Aug 26, 2019Chuck Obern, a curious cultivator, is Florida Farmer of the Year
Curiosity pulled Charles “Chuck” Obern from a family garden north of Pittsburgh to a minimum-wage nursery job on the East Coast. It pulled him to an agriculture degree and 10 acres in Florida. Today, he’s at the head of C&B Farms, a 1,500-acre operation growing herbs and vegetables.
The first-generation grower’s successful journey into southern specialty agriculture was recognized in July, when the Sunbelt Expo and Swisher International named Obern its 2019 Florida Farmer of the Year.
Obern said he first felt the itch as a youngster living in Pennsylvania who was charged with growing peppers, tomatoes and other vegetables for his mother.
“I was tasked with farming and maintaining a vegetable garden,” he said. “That’s the beginning. (I) had to make a vegetable garden and carry it all the way to harvest. My mother loved to freeze and can. That struck me as something fun to do and interesting to do, challenging.”
He was drawn further in at college, where he worked at a nursery. The job didn’t pay much, but he enjoyed it so much that he moved from Washington, D.C.’s American University to the University of Florida’s Institute for Food and Agriculture Sciences (UF/IFAS) to study agriculture. He worked for other growers at first, and his first independent effort as a grower occurred in 1986 with 10 acres outside of Immokalee, Florida.
Today, he grows 30 different vegetables and herbs on 1,500 acres in central Florida, including green beans, eggplant, baby bok choy, green cabbage, peppers, greens, radishes, basil, cilantro and other herbs. Some of the crops are organic, others are grown conventionally. All the crops are sold or committed before they are planted, Obern said. Retail customers include Publix, Winn-Dixie and Walmart. His son and daughter-in-law, Charles “Boots” Obern and Miranda Obern, are the operation’s vice president and CFO, respectively.
Obern has stayed curious over the years, collaborating on trials with researchers at Rutgers University, UF/IFAS, Rupp Seeds and the USDA.
Eva Webb, a district field representative for the Florida Farm Bureau Federation, nominated Obern for the farmer of the year because of his dedication, curiosity and innovative farming methods.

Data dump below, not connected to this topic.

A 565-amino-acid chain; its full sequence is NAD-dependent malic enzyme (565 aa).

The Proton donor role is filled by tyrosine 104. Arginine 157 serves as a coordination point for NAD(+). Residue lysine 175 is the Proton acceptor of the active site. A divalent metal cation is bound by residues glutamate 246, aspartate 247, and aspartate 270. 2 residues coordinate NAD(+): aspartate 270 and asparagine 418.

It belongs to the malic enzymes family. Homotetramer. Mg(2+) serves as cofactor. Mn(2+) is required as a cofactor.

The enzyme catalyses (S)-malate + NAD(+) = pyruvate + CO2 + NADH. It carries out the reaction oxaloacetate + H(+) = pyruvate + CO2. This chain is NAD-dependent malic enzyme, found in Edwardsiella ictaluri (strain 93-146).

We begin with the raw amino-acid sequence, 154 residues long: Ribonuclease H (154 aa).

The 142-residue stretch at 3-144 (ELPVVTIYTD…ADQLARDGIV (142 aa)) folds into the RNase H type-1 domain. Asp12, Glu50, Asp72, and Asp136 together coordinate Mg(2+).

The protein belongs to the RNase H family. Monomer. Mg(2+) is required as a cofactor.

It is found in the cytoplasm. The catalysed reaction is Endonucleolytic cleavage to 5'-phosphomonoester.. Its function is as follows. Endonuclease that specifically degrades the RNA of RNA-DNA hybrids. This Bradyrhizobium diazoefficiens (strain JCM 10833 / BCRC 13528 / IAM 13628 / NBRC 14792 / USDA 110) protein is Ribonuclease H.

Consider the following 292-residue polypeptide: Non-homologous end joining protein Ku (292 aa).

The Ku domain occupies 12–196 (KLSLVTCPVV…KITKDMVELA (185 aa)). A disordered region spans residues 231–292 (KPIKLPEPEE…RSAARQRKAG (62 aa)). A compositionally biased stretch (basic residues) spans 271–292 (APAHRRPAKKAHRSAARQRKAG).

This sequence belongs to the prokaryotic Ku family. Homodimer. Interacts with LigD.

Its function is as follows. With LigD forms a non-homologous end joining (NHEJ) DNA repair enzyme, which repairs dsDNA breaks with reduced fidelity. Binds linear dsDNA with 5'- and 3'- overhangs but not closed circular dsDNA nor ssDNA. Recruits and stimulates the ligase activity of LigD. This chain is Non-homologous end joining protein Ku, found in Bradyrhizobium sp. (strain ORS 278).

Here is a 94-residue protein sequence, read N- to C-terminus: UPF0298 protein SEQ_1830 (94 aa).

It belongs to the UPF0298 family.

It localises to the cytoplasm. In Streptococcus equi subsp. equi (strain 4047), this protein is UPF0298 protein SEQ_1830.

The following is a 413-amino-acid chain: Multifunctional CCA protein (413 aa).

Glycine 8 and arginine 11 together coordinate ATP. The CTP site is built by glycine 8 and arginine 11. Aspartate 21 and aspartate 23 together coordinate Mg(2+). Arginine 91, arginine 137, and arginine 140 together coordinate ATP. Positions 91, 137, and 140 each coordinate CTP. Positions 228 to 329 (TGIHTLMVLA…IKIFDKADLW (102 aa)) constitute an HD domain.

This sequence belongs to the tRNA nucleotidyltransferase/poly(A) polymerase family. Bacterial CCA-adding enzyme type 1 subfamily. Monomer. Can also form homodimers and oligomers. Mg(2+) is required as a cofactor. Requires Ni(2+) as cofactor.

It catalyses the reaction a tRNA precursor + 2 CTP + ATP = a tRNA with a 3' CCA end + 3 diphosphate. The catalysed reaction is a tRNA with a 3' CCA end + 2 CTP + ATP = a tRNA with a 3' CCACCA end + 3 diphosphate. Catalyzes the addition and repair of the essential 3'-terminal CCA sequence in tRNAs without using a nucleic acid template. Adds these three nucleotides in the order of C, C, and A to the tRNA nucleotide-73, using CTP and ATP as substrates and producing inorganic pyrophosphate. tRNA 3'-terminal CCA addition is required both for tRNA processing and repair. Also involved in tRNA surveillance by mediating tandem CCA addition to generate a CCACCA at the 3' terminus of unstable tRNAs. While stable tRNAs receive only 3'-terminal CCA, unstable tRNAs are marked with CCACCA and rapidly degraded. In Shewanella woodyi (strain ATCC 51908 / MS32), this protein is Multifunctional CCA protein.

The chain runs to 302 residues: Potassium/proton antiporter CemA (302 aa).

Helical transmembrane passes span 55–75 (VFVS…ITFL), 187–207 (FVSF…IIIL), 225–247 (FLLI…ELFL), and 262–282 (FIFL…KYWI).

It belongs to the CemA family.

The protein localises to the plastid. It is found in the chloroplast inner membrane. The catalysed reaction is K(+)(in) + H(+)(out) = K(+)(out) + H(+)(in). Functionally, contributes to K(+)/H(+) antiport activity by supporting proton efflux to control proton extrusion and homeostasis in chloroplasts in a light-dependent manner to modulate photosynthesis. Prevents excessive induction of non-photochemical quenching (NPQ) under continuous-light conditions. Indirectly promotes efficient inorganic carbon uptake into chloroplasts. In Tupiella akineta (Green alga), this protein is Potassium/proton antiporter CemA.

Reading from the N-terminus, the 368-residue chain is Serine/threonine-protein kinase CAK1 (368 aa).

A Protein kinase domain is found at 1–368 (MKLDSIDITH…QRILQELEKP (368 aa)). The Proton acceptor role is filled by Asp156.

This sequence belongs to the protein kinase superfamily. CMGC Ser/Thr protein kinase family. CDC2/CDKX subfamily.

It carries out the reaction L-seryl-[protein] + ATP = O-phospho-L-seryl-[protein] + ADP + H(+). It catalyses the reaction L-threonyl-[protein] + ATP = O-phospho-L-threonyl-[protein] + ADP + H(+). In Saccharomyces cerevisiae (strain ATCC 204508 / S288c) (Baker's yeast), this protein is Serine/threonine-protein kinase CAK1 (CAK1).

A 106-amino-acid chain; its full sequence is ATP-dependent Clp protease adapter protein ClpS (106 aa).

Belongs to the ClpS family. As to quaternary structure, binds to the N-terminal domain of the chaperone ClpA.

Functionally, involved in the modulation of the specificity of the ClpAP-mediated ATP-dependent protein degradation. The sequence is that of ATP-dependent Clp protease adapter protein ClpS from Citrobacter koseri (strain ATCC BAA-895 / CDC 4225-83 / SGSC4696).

“He did not come from a farming background but has a passion for the land and research, which he has generously shared with others,” she said. “He began with very few resources, but through sheer determination and great effort, created a farming legacy to pass on to his children who share his love of farming.”
The art of organic
In 2006, Obern got into custom organic growing, and today close to one-third of his farm is farmed organically.
But it hasn’t been a pleasure cruise.
“Organics is not what the media likes to portray,” he said. “The risk of growing in organics is high because you don’t have the tools like you have in conventional production to combat weeds and pests.”
Not only is the risk higher, but the costs are also higher. Weeding has to be done manually, either with mechanical cultivation tools or by hand. Fertility is expensive, especially in a growing region known for its weak soils.
“Our soils are not rich, so we have to add the majority of the inputs back into the soil for every crop,” he said. C&B Farm composts bedding from a nearby horse racetrack.
While organics are expensive to grow, risky and for a limited niche of the market, Obern said there are benefits.
“It makes you be a better farmer, because you have to be much more attentive to what you’re doing and try to predict things that are going to happen and then also try to figure out solutions – if it’s possible – with the tools that you have,” he said.
Help from friends
Obern attributes his success to his colleagues, friends and customers who have helped him over the years. One example is getting an enviable contract to grow peppers for the Pace salsa company in the 1990s – a turning point for the farm.
“By 1992, I was up to 60 acres of a part-time farm, and we always grew jalapeños on this part-time farm, and we just grew a lot more of them,” he said. “Pace Foods used a lot of jalapeños in their hot sauce, so they made the decision. They had the need and they had been buying jalapeños from us in bin boxes, so they already had been a buyer, but not in a big way. And that’s when they made the decision that they liked what they saw and they needed a grower that could provide a large quantity of product. So that’s when the owner contacted me and offered me this option. It was fantastic.”
He reflected on that opportunity.
“You’ve got to get a lot of breaks as you grow, and a lot of people have to help you,” he said. “It’s not about me; it’s about all the people who helped me along my journey. I have many, many people all the way from the beginning who helped me to be where I’m at.”
He said there were too many helpers over the years to count. A few examples: Immokalee neighbors Cecil Howell and Jerry Rainwaters laid plastic for him, and let him borrow fuel on evenings when he would tend to his part-time farm. Eva Webb helped him secure his first commercial loan. Dr. David C. Brown III, a former farmer who’s now an eye doctor, once gave Obern a handshake deal to buy farm equipment, and with very favorable terms: annual payments after harvest for three years.
Obern repeated: “It’s not really about me. It’s about everybody along the path.”
Top photo: The Sunbelt Expo and Swisher International named Charles “Chuck” Obern its 2019 Florida Farmer of the Year. Photo: Janelle Folk/Janelle’s Photography